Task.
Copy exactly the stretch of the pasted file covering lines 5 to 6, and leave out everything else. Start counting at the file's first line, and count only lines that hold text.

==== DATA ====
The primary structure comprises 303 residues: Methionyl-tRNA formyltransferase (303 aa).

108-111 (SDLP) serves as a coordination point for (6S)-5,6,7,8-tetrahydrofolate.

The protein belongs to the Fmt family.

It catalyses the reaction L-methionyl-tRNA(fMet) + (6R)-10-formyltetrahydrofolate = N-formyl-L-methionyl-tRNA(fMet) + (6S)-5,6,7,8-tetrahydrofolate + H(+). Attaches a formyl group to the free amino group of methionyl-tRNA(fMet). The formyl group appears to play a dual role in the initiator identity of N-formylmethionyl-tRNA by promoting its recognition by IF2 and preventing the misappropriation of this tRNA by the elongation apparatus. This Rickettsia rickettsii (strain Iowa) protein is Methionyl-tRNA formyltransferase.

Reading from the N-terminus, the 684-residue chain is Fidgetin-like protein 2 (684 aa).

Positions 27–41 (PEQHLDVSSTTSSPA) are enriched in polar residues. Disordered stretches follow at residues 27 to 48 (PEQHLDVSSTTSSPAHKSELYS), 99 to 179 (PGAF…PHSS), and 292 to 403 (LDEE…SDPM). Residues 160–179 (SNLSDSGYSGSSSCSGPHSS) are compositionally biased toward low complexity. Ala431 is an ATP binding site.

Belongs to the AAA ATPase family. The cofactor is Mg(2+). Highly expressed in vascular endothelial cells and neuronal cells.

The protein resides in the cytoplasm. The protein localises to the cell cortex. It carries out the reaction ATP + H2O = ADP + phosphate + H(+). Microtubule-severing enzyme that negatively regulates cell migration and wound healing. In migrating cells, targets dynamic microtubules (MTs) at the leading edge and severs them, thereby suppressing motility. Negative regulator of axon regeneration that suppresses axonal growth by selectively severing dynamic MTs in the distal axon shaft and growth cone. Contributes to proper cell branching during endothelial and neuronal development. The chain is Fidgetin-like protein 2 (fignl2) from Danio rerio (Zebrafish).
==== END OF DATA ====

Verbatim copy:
Reading from the N-terminus, the 684-residue chain is Fidgetin-like protein 2 (684 aa).

Positions 27–41 (PEQHLDVSSTTSSPA) are enriched in polar residues. Disordered stretches follow at residues 27 to 48 (PEQHLDVSSTTSSPAHKSELYS), 99 to 179 (PGAF…PHSS), and 292 to 403 (LDEE…SDPM). Residues 160–179 (SNLSDSGYSGSSSCSGPHSS) are compositionally biased toward low complexity. Ala431 is an ATP binding site.